Quang and Tong meet in Arkansas. The two have a stormy relationship. Tong is romanced by a well-meaning, literally blonde American soldier (Moses Villerama, again). Quang gets an old Harley-Davidson motorcycle and with his sidekick Khue heads for California, intent on getting back to the war and rescuing his family.

The play itself unspools in timejumps over the summer of '75. Saigon Arkansas, and on the road with Quang and Khue. The stage dressing itself helps with title cards telling where we are now. Quang and Kue play out Easy Rider, right down to hippies, rednecks, and fringe tassels on Kue's jacket. Tong is trying to figure out how to acclimate with a very recalcitrant Mom whose sharp-tongued attacks on her surroundings ground a lot of the comedy in sense of family.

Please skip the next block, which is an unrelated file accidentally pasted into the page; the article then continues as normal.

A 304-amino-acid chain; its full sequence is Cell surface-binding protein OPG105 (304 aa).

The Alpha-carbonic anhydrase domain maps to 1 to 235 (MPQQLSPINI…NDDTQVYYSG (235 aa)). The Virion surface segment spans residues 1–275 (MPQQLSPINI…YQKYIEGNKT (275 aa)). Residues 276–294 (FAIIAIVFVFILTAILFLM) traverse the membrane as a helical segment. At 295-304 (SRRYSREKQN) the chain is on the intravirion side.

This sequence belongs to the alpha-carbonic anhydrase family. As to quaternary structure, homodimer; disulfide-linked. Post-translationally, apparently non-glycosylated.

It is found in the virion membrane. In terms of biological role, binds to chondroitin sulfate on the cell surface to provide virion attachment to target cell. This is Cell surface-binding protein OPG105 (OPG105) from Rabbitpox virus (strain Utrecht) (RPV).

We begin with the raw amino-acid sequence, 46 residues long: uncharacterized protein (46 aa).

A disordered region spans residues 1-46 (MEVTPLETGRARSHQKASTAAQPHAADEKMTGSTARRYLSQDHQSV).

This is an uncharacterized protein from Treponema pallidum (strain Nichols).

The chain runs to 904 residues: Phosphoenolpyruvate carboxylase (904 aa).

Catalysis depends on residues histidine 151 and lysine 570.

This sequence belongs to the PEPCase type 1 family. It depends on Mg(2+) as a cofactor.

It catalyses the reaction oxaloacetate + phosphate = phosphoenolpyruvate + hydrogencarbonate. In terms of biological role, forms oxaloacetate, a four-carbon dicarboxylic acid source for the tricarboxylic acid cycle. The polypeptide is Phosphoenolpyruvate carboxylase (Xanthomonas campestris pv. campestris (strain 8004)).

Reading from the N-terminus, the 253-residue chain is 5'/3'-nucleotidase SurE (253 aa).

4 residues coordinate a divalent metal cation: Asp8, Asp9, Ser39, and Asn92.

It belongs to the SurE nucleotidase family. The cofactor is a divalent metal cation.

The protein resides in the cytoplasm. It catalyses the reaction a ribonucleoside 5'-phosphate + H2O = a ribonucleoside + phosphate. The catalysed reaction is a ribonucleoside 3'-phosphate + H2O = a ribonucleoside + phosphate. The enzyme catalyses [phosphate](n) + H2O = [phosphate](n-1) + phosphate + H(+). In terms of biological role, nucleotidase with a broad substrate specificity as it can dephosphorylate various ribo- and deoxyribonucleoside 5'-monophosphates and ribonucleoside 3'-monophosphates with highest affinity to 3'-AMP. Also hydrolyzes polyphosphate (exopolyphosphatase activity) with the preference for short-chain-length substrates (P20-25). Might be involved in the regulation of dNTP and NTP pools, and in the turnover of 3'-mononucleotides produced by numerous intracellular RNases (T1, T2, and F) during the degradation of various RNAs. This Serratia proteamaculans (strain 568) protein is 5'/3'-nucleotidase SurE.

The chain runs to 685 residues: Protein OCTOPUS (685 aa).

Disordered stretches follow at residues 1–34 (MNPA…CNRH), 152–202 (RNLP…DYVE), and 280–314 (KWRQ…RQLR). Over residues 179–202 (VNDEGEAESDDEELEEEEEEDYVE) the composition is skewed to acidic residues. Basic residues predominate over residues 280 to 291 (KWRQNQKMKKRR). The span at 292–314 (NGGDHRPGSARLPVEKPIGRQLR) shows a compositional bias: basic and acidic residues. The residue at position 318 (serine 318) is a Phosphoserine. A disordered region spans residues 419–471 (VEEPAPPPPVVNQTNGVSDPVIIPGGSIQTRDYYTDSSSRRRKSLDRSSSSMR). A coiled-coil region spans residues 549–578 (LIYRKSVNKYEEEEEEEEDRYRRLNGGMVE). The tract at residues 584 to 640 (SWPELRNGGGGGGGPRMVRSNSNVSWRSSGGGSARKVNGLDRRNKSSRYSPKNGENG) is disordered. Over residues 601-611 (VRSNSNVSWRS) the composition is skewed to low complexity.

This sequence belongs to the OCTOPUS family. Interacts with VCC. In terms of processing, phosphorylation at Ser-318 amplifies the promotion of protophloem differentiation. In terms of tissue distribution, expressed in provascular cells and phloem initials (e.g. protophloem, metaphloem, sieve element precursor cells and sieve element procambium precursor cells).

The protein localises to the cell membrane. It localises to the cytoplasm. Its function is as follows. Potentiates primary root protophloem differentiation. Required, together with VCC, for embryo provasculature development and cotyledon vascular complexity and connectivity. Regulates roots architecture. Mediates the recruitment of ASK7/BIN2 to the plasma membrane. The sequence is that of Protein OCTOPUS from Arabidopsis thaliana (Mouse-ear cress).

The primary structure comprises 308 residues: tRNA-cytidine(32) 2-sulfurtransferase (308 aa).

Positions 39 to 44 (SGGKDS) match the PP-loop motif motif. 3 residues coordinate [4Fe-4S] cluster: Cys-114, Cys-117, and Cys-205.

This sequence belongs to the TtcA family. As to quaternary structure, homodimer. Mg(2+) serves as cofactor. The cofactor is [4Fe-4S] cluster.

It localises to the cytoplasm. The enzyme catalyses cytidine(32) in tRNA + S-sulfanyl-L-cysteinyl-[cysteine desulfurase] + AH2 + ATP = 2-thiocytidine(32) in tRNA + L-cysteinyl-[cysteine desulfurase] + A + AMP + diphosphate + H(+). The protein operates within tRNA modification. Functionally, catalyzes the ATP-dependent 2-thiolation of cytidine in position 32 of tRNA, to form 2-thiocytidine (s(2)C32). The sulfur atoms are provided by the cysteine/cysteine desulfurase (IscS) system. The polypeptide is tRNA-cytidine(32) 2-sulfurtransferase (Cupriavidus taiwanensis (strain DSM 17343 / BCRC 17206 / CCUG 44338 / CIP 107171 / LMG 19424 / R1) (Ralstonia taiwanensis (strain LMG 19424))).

The actors are fantastic, and James Ryen makes Quang likeable and is, quite frankly, a hottie. Amy Kim Waschke spits out lines like they were fried American vegetables, and Moses Villarama is the utility player, flipping between characters like they were in his rolodex. The play itself gives the feeling of the people and the time, addressing the American "blonde-ness" in both how the war was fought and how it was fought against. It personalizes it and makes it more readable in human terms, and ends on a very touching note.